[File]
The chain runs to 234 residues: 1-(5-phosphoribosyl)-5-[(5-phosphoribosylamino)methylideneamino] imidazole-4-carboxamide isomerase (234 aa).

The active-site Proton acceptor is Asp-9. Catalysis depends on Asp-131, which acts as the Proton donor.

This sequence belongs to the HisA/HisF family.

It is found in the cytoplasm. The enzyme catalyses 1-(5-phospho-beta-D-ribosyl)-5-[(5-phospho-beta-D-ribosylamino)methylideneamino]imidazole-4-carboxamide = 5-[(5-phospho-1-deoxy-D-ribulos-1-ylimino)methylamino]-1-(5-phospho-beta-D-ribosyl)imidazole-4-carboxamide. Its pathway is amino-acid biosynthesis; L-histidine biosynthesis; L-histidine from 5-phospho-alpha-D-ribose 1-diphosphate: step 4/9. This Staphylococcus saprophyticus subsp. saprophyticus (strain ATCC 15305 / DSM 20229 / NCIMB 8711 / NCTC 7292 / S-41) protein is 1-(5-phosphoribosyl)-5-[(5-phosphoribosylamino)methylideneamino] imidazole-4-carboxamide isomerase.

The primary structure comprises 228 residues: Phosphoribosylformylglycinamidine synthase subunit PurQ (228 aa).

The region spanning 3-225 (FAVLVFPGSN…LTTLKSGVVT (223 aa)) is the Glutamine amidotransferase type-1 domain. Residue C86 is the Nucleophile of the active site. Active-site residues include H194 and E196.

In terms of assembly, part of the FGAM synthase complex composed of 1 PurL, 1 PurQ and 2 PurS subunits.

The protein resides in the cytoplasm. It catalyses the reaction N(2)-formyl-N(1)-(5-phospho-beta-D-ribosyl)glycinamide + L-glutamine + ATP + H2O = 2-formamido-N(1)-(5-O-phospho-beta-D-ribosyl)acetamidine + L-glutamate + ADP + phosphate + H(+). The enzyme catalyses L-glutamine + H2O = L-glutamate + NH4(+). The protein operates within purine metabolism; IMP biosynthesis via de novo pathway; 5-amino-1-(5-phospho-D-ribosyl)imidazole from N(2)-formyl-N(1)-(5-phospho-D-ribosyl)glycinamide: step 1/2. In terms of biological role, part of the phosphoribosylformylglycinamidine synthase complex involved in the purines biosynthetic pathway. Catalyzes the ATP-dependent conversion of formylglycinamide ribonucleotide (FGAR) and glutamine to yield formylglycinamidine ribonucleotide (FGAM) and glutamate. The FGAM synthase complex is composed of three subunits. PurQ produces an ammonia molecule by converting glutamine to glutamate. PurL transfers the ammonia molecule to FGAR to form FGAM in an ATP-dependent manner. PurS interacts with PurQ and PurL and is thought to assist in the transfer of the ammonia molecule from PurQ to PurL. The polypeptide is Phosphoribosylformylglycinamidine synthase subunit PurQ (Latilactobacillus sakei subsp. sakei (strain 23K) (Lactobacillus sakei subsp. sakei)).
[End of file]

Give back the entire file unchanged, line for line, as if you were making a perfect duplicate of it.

The chain runs to 234 residues: 1-(5-phosphoribosyl)-5-[(5-phosphoribosylamino)methylideneamino] imidazole-4-carboxamide isomerase (234 aa).

The active-site Proton acceptor is Asp-9. Catalysis depends on Asp-131, which acts as the Proton donor.

This sequence belongs to the HisA/HisF family.

It is found in the cytoplasm. The enzyme catalyses 1-(5-phospho-beta-D-ribosyl)-5-[(5-phospho-beta-D-ribosylamino)methylideneamino]imidazole-4-carboxamide = 5-[(5-phospho-1-deoxy-D-ribulos-1-ylimino)methylamino]-1-(5-phospho-beta-D-ribosyl)imidazole-4-carboxamide. Its pathway is amino-acid biosynthesis; L-histidine biosynthesis; L-histidine from 5-phospho-alpha-D-ribose 1-diphosphate: step 4/9. This Staphylococcus saprophyticus subsp. saprophyticus (strain ATCC 15305 / DSM 20229 / NCIMB 8711 / NCTC 7292 / S-41) protein is 1-(5-phosphoribosyl)-5-[(5-phosphoribosylamino)methylideneamino] imidazole-4-carboxamide isomerase.

The primary structure comprises 228 residues: Phosphoribosylformylglycinamidine synthase subunit PurQ (228 aa).

The region spanning 3-225 (FAVLVFPGSN…LTTLKSGVVT (223 aa)) is the Glutamine amidotransferase type-1 domain. Residue C86 is the Nucleophile of the active site. Active-site residues include H194 and E196.

In terms of assembly, part of the FGAM synthase complex composed of 1 PurL, 1 PurQ and 2 PurS subunits.

The protein resides in the cytoplasm. It catalyses the reaction N(2)-formyl-N(1)-(5-phospho-beta-D-ribosyl)glycinamide + L-glutamine + ATP + H2O = 2-formamido-N(1)-(5-O-phospho-beta-D-ribosyl)acetamidine + L-glutamate + ADP + phosphate + H(+). The enzyme catalyses L-glutamine + H2O = L-glutamate + NH4(+). The protein operates within purine metabolism; IMP biosynthesis via de novo pathway; 5-amino-1-(5-phospho-D-ribosyl)imidazole from N(2)-formyl-N(1)-(5-phospho-D-ribosyl)glycinamide: step 1/2. In terms of biological role, part of the phosphoribosylformylglycinamidine synthase complex involved in the purines biosynthetic pathway. Catalyzes the ATP-dependent conversion of formylglycinamide ribonucleotide (FGAR) and glutamine to yield formylglycinamidine ribonucleotide (FGAM) and glutamate. The FGAM synthase complex is composed of three subunits. PurQ produces an ammonia molecule by converting glutamine to glutamate. PurL transfers the ammonia molecule to FGAR to form FGAM in an ATP-dependent manner. PurS interacts with PurQ and PurL and is thought to assist in the transfer of the ammonia molecule from PurQ to PurL. The polypeptide is Phosphoribosylformylglycinamidine synthase subunit PurQ (Latilactobacillus sakei subsp. sakei (strain 23K) (Lactobacillus sakei subsp. sakei)).